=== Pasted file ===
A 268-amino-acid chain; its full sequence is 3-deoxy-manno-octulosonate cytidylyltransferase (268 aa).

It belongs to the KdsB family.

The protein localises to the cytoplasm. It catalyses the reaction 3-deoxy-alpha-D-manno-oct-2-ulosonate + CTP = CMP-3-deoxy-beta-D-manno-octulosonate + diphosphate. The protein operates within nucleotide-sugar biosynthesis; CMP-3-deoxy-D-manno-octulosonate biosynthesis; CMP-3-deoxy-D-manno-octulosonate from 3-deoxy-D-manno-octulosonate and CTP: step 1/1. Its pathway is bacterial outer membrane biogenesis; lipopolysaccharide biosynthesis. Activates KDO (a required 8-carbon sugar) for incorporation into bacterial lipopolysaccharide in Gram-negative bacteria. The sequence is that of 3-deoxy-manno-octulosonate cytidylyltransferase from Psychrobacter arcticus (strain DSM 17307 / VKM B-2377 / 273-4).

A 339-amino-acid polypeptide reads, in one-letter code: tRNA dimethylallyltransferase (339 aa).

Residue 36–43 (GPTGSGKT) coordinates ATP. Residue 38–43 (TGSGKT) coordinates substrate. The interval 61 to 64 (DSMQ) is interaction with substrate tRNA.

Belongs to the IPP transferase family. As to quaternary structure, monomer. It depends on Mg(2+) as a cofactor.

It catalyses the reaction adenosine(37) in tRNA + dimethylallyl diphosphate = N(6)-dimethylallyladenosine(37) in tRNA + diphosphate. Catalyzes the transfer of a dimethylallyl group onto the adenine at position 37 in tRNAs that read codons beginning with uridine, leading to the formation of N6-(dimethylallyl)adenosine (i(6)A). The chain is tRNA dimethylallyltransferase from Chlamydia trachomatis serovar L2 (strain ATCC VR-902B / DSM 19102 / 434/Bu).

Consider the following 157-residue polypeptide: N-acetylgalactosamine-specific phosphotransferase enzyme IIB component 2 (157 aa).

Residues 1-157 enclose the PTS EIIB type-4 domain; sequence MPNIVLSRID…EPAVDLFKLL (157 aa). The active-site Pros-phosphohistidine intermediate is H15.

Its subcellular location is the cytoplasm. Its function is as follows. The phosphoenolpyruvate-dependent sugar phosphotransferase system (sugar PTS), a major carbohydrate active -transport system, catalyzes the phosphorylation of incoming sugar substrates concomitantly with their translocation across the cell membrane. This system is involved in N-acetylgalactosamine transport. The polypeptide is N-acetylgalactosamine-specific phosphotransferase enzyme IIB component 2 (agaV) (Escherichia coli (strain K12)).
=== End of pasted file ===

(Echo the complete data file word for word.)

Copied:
A 268-amino-acid chain; its full sequence is 3-deoxy-manno-octulosonate cytidylyltransferase (268 aa).

It belongs to the KdsB family.

The protein localises to the cytoplasm. It catalyses the reaction 3-deoxy-alpha-D-manno-oct-2-ulosonate + CTP = CMP-3-deoxy-beta-D-manno-octulosonate + diphosphate. The protein operates within nucleotide-sugar biosynthesis; CMP-3-deoxy-D-manno-octulosonate biosynthesis; CMP-3-deoxy-D-manno-octulosonate from 3-deoxy-D-manno-octulosonate and CTP: step 1/1. Its pathway is bacterial outer membrane biogenesis; lipopolysaccharide biosynthesis. Activates KDO (a required 8-carbon sugar) for incorporation into bacterial lipopolysaccharide in Gram-negative bacteria. The sequence is that of 3-deoxy-manno-octulosonate cytidylyltransferase from Psychrobacter arcticus (strain DSM 17307 / VKM B-2377 / 273-4).

A 339-amino-acid polypeptide reads, in one-letter code: tRNA dimethylallyltransferase (339 aa).

Residue 36–43 (GPTGSGKT) coordinates ATP. Residue 38–43 (TGSGKT) coordinates substrate. The interval 61 to 64 (DSMQ) is interaction with substrate tRNA.

Belongs to the IPP transferase family. As to quaternary structure, monomer. It depends on Mg(2+) as a cofactor.

It catalyses the reaction adenosine(37) in tRNA + dimethylallyl diphosphate = N(6)-dimethylallyladenosine(37) in tRNA + diphosphate. Catalyzes the transfer of a dimethylallyl group onto the adenine at position 37 in tRNAs that read codons beginning with uridine, leading to the formation of N6-(dimethylallyl)adenosine (i(6)A). The chain is tRNA dimethylallyltransferase from Chlamydia trachomatis serovar L2 (strain ATCC VR-902B / DSM 19102 / 434/Bu).

Consider the following 157-residue polypeptide: N-acetylgalactosamine-specific phosphotransferase enzyme IIB component 2 (157 aa).

Residues 1-157 enclose the PTS EIIB type-4 domain; sequence MPNIVLSRID…EPAVDLFKLL (157 aa). The active-site Pros-phosphohistidine intermediate is H15.

Its subcellular location is the cytoplasm. Its function is as follows. The phosphoenolpyruvate-dependent sugar phosphotransferase system (sugar PTS), a major carbohydrate active -transport system, catalyzes the phosphorylation of incoming sugar substrates concomitantly with their translocation across the cell membrane. This system is involved in N-acetylgalactosamine transport. The polypeptide is N-acetylgalactosamine-specific phosphotransferase enzyme IIB component 2 (agaV) (Escherichia coli (strain K12)).